Friday, April 22, 2005

TTABlog: Friday Flotsam and Jetsam

It's Earth Day, and I feel I should be sending a greeting card (on recycled paper, of course), but to whom? Anyway, this seems like a good time to clean out my "things-to-blog" folder.

**** The paper I delivered on April 14, 2005, at that ABA 20th Annual Intellectual Property Law Conference in Arlington, VA, is now available for downloading (in pdf form): "The TTAB in 2004: What Was Hot, What Was Not." I shared the podium with TTAB Judge Carlisle Walters, who reviewed the workings and benefits of ESTTA (the Board's electronic filing system), noted the steady increase in the number of electronic filings, pointed out that electronic filing is required in certain circumstances (see the Madrid-related rule changes), and encouraged use of ESTTA whenever possible.

Boston Public Gardens
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**** I am pleased to note that the TTABlog was included in the presentation "60 Sites In 60 Minutes" at the ABA TECHSHOW 2005 Conference in Chicago earlier this month. (I'm particularly pleased that the blog made the "serious" list rather than the "offbeat" list.) The blogs and websites on the lists are well worth checking out; and don't miss the "Hall of Fame" websites from prior years.

The Art Institute of Chicago
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**** Turning to perhaps more substantive matters, on April 19, 2005 (Appeal No. 05-1165), the CAFC dismissed the appeal in the ARCHIE comic books v. ARCHÉ cosmetics case, TTABlogged here. The reason for the dismissal is not revealed, but my guess is that the appellant calculated that the likelihood of success on appeal was not great.

**** Finally, on April 19th, the U.S. House of Representatives passed the new dilution bill, The Trademark Dilution Revision Act of 2005 (H.R. 683), by a vote of 411-8. This new bill substantially re-writes Section 43(c) of the Trademark Act. As discussed in the House Report, the bill was spurred by the Supreme Court's Victoria's Secret decision, which held that (in a civil action) a claim under the FTDA requires a showing of actual dilution, not just a likelihood of dilution. The proposed new Act specifies that relief is available if dilution is likely.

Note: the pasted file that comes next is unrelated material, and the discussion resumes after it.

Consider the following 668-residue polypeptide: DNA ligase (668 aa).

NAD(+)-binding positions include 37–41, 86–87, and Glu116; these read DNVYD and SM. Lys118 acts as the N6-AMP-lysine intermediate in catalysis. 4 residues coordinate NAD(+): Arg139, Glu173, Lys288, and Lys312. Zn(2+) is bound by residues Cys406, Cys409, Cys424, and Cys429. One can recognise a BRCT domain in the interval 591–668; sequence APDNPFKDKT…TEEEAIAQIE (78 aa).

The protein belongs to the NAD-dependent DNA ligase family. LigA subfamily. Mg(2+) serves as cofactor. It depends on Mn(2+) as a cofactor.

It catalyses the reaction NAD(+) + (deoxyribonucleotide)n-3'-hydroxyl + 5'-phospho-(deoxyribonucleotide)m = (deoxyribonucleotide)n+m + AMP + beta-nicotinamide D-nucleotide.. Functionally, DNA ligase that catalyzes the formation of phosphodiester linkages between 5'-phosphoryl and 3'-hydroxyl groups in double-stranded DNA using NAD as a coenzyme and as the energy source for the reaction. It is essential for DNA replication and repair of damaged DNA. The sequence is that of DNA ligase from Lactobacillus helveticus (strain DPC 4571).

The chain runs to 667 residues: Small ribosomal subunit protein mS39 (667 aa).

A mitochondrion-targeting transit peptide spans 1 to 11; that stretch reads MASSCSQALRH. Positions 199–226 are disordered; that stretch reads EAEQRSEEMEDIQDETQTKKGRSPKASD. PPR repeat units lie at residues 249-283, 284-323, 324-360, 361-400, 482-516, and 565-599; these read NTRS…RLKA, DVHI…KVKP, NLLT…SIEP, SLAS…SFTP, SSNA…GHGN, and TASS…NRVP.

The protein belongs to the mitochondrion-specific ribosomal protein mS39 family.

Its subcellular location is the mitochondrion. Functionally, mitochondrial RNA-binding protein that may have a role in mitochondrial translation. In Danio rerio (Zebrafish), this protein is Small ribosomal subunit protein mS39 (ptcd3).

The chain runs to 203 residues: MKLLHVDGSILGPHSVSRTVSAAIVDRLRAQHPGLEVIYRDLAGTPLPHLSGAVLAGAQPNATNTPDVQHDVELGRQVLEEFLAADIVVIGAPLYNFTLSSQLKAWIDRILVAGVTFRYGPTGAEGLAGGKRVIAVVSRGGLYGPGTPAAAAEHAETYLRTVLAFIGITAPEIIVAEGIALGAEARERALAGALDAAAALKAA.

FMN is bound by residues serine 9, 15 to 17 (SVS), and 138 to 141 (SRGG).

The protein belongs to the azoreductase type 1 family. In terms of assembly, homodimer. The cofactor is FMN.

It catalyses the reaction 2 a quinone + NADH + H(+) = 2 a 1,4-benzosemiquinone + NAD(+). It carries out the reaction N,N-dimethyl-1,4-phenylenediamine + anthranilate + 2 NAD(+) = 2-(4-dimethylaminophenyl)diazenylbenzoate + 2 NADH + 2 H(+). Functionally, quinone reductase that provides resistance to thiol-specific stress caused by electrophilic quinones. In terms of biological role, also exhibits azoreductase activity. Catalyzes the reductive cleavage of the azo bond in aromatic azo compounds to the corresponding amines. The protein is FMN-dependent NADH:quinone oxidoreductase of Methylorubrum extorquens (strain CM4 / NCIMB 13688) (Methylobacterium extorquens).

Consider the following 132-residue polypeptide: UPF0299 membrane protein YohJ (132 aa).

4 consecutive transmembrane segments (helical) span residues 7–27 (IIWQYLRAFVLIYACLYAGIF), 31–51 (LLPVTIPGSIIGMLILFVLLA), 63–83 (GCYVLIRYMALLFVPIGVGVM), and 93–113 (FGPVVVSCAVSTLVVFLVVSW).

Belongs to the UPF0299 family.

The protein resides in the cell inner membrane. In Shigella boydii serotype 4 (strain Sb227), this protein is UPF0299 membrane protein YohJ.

In addition, the bill plugs another hole in the FTDA by making blurring by tarnishment actionable. Among other things, the bill also requires that a mark must be "widely recognized by the general consuming public" in order to qualify as famous, sets forth a list of factors to be considered in determining dilution by blurring, and provides an express exclusion for parody, criticism, and commentary.

The Capitol
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In the TTAB context, the bill amends Sections 13 and 14 of the Trademark Act to specify that the "likelihood of dilution" standard applies in opposition and cancellation proceedings, and that blurring by tarnishment is also an available ground. The TTAB had already concluded that under the current version of the FTDA, likelihood of dilution is the applicable standard (at least when the challenged mark has not been put into use). In that regard, see Section II. A of my "TTAB in 2004" article, linked above.

Senate passage of this bill is fully expected, although when that will happen remains to be seen in light of current Congressional controversies.

Text and three photograph ©John L. Welch 2005. All Rights Reserved.


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